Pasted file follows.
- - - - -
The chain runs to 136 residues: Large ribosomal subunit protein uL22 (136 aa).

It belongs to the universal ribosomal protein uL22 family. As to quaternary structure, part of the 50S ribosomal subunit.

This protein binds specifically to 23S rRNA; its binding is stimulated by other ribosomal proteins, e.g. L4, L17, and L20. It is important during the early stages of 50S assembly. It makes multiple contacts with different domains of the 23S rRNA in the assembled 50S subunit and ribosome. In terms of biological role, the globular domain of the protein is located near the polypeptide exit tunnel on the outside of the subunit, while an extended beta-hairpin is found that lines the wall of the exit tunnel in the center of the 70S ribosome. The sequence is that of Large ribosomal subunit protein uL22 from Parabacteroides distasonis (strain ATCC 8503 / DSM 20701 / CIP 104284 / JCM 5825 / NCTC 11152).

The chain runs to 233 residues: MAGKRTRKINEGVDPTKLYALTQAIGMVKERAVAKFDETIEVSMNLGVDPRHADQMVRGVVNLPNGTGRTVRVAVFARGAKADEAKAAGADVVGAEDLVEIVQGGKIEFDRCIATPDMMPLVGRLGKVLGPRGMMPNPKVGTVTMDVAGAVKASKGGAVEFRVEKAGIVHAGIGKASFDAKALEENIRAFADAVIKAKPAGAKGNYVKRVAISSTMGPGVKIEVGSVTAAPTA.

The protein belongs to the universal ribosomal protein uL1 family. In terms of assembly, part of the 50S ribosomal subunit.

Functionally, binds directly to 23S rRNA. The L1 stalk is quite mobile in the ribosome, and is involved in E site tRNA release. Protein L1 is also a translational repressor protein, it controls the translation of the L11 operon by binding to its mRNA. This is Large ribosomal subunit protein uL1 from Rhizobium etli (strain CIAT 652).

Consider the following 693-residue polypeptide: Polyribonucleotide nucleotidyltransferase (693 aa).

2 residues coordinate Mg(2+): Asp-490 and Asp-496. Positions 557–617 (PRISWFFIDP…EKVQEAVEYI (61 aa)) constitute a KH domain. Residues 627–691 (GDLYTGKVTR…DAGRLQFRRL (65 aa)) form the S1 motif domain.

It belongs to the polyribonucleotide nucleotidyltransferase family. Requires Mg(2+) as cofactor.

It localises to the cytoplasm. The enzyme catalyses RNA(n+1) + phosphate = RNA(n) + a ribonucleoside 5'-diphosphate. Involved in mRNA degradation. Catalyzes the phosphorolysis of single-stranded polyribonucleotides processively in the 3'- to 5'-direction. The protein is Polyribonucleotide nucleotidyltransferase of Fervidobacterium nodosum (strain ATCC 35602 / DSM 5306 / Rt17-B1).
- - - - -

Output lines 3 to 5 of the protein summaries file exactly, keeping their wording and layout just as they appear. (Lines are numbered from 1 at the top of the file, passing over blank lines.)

This protein binds specifically to 23S rRNA; its binding is stimulated by other ribosomal proteins, e.g. L4, L17, and L20. It is important during the early stages of 50S assembly. It makes multiple contacts with different domains of the 23S rRNA in the assembled 50S subunit and ribosome. In terms of biological role, the globular domain of the protein is located near the polypeptide exit tunnel on the outside of the subunit, while an extended beta-hairpin is found that lines the wall of the exit tunnel in the center of the 70S ribosome. The sequence is that of Large ribosomal subunit protein uL22 from Parabacteroides distasonis (strain ATCC 8503 / DSM 20701 / CIP 104284 / JCM 5825 / NCTC 11152).

The chain runs to 233 residues: MAGKRTRKINEGVDPTKLYALTQAIGMVKERAVAKFDETIEVSMNLGVDPRHADQMVRGVVNLPNGTGRTVRVAVFARGAKADEAKAAGADVVGAEDLVEIVQGGKIEFDRCIATPDMMPLVGRLGKVLGPRGMMPNPKVGTVTMDVAGAVKASKGGAVEFRVEKAGIVHAGIGKASFDAKALEENIRAFADAVIKAKPAGAKGNYVKRVAISSTMGPGVKIEVGSVTAAPTA.

The protein belongs to the universal ribosomal protein uL1 family. In terms of assembly, part of the 50S ribosomal subunit.